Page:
Irina Kalashnikova
5th Year Ph.D. Candidate, iCME

Hometown: 
Moscow, Russia/West Bloomfield, MI 
At Stanford since: 
September 2006 
Education: 
Ph.D. CME, Stanford, June 2011 (Graduated) 

M.A. Mathematics, U Penn, May 2006 

B.A. Mathematics,
U Penn, May 2006 
Advisor: 

Advisor's Dept: 

Research Area(s): 
Hybrid Discontinuous Finite Element Methods 

Fluid Mechanics 
Research Group(s): 

Office: 
N/A 
Phone: 
(650) 7232131 
Email: 





Relevant past/current employment:
Graduate Technical Intern, Aerosciences Dept.,
Sandia National Lab, Albuquerque, NM (06/2007present)
Teaching Assistant, Mathematics Department, University of Pennsylvania, Philadelphia, PA (09/200505/2006)
Actuarial Intern, Watson Wyatt Worldwide, Southfield, MI (06/200408/2006)
Scholarships/fellowships received:
National Defense Science and Engineering (NDSEG) Fellowship (2007 recipient)
National Physical Science Consortium (NPSC) Fellowship (2007 recipient)
My background, and what led me to applied/computational math:
I started out as a (pure) mathematics major at the University of Pennsylvania
(U Penn). At first, I considered a career
as an actuary. I minored in actuarial science at the
Wharton School of Business, began taking the actuarial exams,
and did two internships at Watson Wyatt Worldwide,
an actuarial consulting firm  only to realize the acturial
profession is not for me, and that my true passion was in research/teaching.
After completing the requirements
for my Bachelors at the end of three years, I
submatriculated into the Masters program at U Penn's math
department. While working on my
Masters thesis,
I began to find it bothersome that the work I was doing, while interesting in its own
right, had little relevance to the physical world. This made me think a Ph.D. program
where I would be able to apply my knowledge of mathematics to problems
of practical relevance in the sciences and
engineering would be a better fit for me than a graduate program in pure mathematics.
Why Stanford?
I applied to close to a dozen Ph.D. programs in applied/computational
math but the choice ultimately came down to Stanford's iCME (Institute
for Computational & Mathematical Engineering) and Princeton's PACM
(Program in Applied & Computational Math). I chose iCME for its breadth and the diversity
of the research done by the affiliated faculty. Having had limited exposure to
engineering applications in my Bachelors/Masters work,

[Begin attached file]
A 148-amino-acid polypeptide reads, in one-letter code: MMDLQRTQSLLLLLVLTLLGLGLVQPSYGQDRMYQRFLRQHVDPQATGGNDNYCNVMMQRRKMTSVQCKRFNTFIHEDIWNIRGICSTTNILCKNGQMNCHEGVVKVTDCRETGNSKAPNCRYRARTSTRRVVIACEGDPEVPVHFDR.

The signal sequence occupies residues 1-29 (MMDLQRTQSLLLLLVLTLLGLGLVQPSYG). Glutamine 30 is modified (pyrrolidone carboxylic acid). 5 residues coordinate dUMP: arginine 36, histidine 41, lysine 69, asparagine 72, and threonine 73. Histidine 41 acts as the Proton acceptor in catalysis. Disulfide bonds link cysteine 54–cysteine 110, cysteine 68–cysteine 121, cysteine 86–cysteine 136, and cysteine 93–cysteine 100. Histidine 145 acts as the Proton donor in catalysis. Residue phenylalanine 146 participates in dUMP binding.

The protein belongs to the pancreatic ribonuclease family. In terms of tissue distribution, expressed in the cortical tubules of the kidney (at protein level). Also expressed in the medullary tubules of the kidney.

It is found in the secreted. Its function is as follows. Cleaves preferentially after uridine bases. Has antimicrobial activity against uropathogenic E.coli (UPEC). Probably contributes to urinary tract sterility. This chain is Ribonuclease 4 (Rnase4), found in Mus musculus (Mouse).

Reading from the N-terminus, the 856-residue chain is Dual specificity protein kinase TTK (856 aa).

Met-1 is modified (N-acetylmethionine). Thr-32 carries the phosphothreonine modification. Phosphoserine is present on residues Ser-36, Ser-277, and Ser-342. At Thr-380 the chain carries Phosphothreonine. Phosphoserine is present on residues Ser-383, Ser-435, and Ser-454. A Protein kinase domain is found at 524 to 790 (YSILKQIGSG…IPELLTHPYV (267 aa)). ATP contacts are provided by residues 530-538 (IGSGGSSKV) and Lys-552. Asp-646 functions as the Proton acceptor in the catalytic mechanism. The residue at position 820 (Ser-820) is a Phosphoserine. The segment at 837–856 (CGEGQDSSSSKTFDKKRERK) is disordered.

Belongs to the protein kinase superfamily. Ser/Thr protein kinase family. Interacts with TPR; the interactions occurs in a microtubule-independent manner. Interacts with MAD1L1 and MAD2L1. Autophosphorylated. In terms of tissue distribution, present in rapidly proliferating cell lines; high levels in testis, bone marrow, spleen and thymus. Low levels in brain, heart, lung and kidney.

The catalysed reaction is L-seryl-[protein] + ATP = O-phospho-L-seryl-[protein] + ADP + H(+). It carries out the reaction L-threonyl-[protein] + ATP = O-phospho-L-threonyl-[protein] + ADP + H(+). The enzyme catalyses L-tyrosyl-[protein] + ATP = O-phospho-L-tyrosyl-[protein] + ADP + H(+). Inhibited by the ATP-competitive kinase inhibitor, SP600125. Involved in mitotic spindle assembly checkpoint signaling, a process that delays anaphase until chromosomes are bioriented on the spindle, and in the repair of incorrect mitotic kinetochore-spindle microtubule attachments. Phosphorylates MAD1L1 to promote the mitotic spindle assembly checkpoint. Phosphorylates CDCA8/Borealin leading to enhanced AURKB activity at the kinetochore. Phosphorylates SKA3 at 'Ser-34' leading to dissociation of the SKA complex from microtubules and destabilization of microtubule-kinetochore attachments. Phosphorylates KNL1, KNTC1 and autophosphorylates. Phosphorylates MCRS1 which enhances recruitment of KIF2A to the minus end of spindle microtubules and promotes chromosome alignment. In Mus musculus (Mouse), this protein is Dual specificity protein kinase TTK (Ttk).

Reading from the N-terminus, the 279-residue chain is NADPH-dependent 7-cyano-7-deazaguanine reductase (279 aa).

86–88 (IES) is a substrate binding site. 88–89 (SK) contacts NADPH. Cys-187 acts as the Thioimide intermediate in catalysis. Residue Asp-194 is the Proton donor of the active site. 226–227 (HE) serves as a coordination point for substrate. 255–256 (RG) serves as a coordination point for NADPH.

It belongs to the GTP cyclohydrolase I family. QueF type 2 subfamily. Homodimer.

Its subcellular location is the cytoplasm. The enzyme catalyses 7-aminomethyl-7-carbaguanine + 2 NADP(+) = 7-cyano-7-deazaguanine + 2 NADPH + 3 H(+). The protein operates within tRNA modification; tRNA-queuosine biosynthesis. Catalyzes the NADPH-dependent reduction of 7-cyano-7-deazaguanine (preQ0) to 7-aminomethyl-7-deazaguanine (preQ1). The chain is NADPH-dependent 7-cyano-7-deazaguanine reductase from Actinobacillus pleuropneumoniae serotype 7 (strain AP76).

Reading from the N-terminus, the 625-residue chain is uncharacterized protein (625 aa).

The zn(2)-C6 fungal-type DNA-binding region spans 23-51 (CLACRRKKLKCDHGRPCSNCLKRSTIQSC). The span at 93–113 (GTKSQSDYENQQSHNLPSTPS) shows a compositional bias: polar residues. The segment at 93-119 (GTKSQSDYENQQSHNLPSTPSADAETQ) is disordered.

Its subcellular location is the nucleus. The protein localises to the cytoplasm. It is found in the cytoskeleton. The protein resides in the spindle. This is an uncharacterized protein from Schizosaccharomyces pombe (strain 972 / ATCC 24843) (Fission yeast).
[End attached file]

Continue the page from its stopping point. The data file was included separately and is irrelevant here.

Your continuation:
I wanted a program where I would have the chance to explore various areas before settling on a research topic.
I felt the structure of the iCME program encouraged this type of academic exploration.
I was not sure if I would have the same opportunity at a university with a smaller applied math/engineering program,
where the faculty interests are often less varied.
What I work on (in a nutshell):
My research focuses on developing and improving numerical methods to solve partial differential
equations (PDEs), the equations of fluid mechanics (the advectiondiffusion equation, the Euler equations, the NavierStokes equations, etc.)
in particular. In certain
flow regimes, namely advectiondominated flows (high speed flows with just a little bit of viscosity),
classical methods like the finite element method (FEM) are in general inadequate unless the mesh is refined substantially.
The aim of my work is to try to come up with variants of these methods that will work better,
meaning will be able to produce a good computed solution at a low computational cost (i.e., fast)
in these difficult flow regimes. If you want to know more, a more
detailed description of my research can be found here.
Advice for prospective students:
In terms of choosing a grad school, definitely visit the places you are considering and
talk with the students. You get a much better sense of whether or not a particular
university is the place for you when you actually go there and meet some of the people in person.
I also highly recommend applying for external (e.g., national) fellowships (NSF, NDSEG, NPSC, etc.).
Having your own funding gives you the opportunity to work with whomever you
choose to work with and frees you from graduate duties like grading.
A more
general piece of advice: try not to be overwhelmed by the whole application process, and
not know exactly what
you want to do, if you are still exploring various options. Most people do not know exactly who
they want to work with, what their dissertation topic will be, etc. when they first begin grad school.
Extracurricular interests & activities:
Hiking, swimming, traveling, cars/driving.
Post graduation aspirations/plans:
Definitely a research position, either in academia or at a national lab.
Copyright © 2004 SIAM Stanford Student Chapter. All rights reserved.